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How to detect transformer saturation?

Discussion in 'Electronic Basics' started by larry moe 'n curly, Feb 9, 2006.

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  1. Is there a way to detect when a switching power supply's isolation
    transformer is starting to saturate? I've read, in a Linear Technology
    application note, that it can be done with a current probe and looking
    at the shape of the ramp -- straight line is OK, curved like a parabola
    is bad. But is there an easier way that doesn't require a current
  2. Put a series resistor (0.1 ohms or so) in and connect an o-scope across it.
  3. n cook

    n cook Guest

  4. Mark

    Mark Guest

    if you are working on power supplies and you don't have a current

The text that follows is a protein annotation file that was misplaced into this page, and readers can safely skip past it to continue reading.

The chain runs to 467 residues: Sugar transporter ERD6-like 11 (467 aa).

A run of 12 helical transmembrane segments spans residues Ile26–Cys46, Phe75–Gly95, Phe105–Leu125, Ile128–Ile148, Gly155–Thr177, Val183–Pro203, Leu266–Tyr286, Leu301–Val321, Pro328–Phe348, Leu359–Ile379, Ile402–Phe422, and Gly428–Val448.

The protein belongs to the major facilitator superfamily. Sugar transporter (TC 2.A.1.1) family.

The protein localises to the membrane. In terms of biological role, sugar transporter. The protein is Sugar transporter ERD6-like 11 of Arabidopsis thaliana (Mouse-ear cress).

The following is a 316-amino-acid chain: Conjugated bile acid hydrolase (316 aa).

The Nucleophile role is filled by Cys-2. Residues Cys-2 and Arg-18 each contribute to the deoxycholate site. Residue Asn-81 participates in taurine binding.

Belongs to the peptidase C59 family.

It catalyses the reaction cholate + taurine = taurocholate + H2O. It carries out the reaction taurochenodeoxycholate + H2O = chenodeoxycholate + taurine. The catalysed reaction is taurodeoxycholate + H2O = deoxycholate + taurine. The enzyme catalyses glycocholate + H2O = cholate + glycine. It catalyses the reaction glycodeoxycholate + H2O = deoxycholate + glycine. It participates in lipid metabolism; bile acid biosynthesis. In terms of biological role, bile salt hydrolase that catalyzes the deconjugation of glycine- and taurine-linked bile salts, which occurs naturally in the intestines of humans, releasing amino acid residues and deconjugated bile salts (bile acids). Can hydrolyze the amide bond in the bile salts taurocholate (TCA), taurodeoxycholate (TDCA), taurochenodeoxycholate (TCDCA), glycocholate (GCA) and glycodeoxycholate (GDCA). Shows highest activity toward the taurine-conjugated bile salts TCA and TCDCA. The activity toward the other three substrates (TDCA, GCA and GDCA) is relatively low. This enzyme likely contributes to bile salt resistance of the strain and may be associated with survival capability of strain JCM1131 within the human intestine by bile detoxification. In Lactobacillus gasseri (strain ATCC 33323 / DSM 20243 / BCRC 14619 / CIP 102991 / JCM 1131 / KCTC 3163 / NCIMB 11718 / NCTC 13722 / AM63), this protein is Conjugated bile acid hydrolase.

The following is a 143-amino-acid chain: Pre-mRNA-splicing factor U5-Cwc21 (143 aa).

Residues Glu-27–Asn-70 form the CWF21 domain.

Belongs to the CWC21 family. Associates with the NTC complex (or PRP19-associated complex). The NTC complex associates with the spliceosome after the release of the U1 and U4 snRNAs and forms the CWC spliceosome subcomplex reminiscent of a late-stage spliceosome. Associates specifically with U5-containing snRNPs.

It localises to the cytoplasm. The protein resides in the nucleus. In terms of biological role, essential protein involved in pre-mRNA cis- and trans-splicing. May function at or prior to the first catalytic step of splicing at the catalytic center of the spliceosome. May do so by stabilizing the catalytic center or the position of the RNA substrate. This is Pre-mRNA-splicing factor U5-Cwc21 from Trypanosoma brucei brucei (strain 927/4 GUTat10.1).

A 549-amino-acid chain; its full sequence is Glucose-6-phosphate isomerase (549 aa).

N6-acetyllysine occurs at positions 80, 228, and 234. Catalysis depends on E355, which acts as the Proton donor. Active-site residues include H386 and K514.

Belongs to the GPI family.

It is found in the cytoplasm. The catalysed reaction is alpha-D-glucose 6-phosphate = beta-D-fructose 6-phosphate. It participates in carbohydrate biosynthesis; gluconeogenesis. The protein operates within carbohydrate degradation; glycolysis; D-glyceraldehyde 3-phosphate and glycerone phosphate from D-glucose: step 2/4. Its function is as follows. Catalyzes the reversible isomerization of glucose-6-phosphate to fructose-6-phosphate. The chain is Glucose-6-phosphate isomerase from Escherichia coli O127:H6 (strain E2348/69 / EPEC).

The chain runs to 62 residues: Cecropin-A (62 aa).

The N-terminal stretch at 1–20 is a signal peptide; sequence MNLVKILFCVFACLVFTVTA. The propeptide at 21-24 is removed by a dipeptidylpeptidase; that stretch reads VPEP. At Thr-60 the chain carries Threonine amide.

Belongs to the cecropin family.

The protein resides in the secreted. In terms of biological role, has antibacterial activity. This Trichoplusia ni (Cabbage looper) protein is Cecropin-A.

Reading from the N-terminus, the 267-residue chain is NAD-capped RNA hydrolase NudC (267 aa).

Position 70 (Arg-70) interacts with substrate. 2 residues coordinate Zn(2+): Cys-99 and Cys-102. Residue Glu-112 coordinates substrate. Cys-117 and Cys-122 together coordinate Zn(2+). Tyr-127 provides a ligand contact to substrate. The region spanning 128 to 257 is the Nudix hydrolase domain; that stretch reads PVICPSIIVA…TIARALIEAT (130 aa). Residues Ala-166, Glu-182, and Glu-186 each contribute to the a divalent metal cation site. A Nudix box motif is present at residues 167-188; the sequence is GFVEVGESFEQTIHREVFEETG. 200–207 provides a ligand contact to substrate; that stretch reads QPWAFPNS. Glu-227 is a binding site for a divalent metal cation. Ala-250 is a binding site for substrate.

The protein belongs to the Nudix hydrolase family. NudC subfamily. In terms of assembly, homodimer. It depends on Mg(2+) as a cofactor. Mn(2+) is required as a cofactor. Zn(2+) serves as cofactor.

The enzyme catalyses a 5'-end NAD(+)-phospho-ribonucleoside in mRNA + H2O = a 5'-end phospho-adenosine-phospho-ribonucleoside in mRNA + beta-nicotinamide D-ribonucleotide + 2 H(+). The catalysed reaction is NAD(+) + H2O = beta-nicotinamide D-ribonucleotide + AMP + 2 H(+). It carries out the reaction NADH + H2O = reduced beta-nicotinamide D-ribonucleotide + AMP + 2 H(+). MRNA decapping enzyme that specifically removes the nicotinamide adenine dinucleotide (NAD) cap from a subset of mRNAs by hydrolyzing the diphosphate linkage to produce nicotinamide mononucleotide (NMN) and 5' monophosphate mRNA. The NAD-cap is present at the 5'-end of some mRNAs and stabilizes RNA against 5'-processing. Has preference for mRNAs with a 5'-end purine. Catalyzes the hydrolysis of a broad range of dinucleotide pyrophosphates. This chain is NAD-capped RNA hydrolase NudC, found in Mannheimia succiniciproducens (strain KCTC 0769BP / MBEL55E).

probe, get one, you'll be glad you did...

  5. Guest

    Most SMPSes have a current sensing resistor at the emitter or source of
    the main output device. Just scope across that.

    If it doesn't have one, Charles is right, you can add one. You must
    however think about two things, one is that it must be a small
    resistance, and two if the chopper is bipolar, you need to make sure
    that degeneration of the drive current does not occur. What's more if
    the chopper is bipolar, you need to figure that some of what you're
    seeing is base current. It is not advisable to do this at the collector
    or drain, it's a shock hazard and radiates too much. You can't go to
    the AC rectifiers because of the nature of the signal you need.

    I cannot completely agree that the current waveform of the chopper
    being parabolic indicates transformer satuation in every case. Certain
    time constants, snubber schemes and other things chosen by the designer
    could cause an innacurate conclusion on your part. I think you can get
    really meaningful data just from the efficiency. But then you might
    have your own reasons for wanting what you want.

    I'd be interested in the application, or at least the capacity of this
    PS, is it like huge or something or are you trying to miniturize ? Just

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